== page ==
Saving for retirement is important. But let’s face it, it’s not always easy or fun.
To consistently fund a 401(k) or IRA, you will probably have to give something up. That something might be a better car, a much-needed vacation, or home maintenance you’d like to outsource.
But the reality is that planning retire with only social security It’s a bad idea. Those benefits will only replace about 40% of your paycheck if you have average income, and most seniors need more than 70% to 80% of their pre-retirement income to manage their expenses well.
This is especially true these days given the way inflation is soaring. In fact, many seniors who get all or most of their Social Security income today are struggling financially thanks to higher costs at the pump, the grocery store, and just about everywhere else. But those with savings to draw on are certainly doing better.
If your retirement savings aren’t progressing as you think they should, you’re in good company. In a recent Paychex poll, 73% of workers admitted that they should save more for retirement. But 79% also said they can’t afford to increase their 401(k) or IRA contributions.
If that’s the boat you’re in, you may have more options for building your savings than you think. Here are some to explore.
1. Make sure you claim your full 401(k) match
Are you contributing enough to your 401(k) to take full advantage of your employer’s matching program? That’s probably the easiest thing you can do to increase your savings, so see what your matching incentive looks like and change your spending as needed to snag that match in full.
Maybe your employer matches 100% of contributions up to $3,000, and you’re currently putting $2,400 into your 401(k). If he manages to increase his contributions by just $50 per month, he will effectively double that effort by claiming his full match.
2. Get an extra hustle
The informal economy is booming these days, so there are plenty of flexible side jobs available that could give you a nice boost in income. And since that’s money you’re not used to living with, you should possibly be able to use all of it to fund your retirement savings.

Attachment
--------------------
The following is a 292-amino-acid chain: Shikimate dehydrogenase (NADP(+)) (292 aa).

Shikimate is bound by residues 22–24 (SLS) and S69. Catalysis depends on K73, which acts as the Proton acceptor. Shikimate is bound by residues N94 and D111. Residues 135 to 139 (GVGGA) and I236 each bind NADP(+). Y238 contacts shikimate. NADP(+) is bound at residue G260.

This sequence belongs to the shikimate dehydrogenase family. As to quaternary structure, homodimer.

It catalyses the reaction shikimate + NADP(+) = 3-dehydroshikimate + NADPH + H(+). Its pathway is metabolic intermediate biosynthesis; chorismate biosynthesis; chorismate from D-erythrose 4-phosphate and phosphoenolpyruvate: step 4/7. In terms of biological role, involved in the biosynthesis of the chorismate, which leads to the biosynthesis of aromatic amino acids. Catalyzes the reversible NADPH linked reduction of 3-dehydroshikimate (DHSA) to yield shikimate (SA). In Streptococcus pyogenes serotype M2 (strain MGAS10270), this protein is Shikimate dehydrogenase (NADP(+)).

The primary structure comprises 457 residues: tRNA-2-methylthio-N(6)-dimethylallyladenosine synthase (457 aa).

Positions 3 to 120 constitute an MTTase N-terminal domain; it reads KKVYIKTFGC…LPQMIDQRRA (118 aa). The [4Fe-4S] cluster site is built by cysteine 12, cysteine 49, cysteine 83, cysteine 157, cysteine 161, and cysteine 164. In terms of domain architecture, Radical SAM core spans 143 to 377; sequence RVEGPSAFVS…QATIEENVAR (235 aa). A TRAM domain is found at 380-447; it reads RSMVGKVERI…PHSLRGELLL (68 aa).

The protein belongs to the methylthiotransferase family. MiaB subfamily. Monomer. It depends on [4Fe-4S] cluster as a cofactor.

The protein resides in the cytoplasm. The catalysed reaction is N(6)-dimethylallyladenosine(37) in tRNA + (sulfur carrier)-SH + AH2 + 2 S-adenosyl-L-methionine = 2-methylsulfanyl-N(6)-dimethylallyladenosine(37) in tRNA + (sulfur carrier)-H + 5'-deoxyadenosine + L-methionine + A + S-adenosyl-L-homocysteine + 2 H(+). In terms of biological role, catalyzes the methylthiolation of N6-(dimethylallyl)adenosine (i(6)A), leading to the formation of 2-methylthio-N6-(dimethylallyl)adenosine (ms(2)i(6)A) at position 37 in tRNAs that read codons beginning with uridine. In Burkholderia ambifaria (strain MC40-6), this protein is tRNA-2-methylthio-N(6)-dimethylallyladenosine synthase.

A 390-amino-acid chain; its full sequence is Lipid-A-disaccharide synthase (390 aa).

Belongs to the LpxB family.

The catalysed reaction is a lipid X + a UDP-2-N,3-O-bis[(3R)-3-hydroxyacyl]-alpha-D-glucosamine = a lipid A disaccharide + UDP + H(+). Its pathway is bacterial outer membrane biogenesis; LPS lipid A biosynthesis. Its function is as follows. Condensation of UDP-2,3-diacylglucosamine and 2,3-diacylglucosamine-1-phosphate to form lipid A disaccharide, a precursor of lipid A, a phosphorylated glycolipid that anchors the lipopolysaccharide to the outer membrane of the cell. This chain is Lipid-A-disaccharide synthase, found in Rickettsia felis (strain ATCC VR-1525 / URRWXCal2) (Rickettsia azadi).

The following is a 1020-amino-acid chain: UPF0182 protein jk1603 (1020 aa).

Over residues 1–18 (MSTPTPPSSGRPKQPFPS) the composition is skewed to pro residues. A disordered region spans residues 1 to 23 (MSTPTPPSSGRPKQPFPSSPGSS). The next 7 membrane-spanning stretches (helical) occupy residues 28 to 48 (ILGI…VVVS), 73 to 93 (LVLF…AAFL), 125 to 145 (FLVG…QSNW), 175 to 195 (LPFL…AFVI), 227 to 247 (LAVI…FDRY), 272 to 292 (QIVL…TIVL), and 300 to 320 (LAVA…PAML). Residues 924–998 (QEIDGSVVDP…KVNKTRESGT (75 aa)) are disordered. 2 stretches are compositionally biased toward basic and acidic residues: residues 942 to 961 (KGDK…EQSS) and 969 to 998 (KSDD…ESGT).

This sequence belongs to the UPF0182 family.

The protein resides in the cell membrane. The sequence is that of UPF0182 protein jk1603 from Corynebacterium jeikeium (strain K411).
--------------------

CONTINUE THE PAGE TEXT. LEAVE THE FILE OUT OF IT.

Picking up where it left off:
Remember, if you put money into a traditional 401(k) or IRA, your contributions are made on a pre-tax basis. So if you earn $2,000 from a side job, you can dump that entire $2,000 into your retirement plan.
3. Give up one little thing (or more, if you’re willing)
You may have heard that giving up store-bought coffee every day will help you retire a millionaire. It’s probably not true. But giving up a small luxury could help you significantly increase his savings.
Imagine you decide to start making your own coffee, freeing up $50 a month for your retirement savings. If you put an extra $600 into your 401(k) or IRA this year, leave that money alone for 30 years, and invest an average annual return of 8% (which is a bit below the stock market average), you’ll increase your savings over $6,000.
Of course, you might think that $6,000 isn’t a lot of money in the grand scheme of retirement. And to be fair, it’s not. But that’s the shock of cutting alone a expense for a year. And if you’re willing to cut more spending over a year or several, the impact could be much more significant.
It’s important to have income outside of Social Security once you retire. If your savings need work, follow these tips to build your savings and avoid future financial stress.
The $18,984 Social Security Bonus Most Retirees Completely Overlook
If you’re like most Americans, you’re a few years (or more) behind on your retirement savings. But a handful of little-known “Social Security secrets” could help ensure a boost in your retirement income. For example: An easy hack could pay you up to $18,984 more… every year! Once you know how to maximize your Social Security benefits, we believe you’ll be able to retire with the confidence and peace of mind we all seek. Simply click here to find out how to learn more about these strategies..
The Motley Fool has a disclosure policy.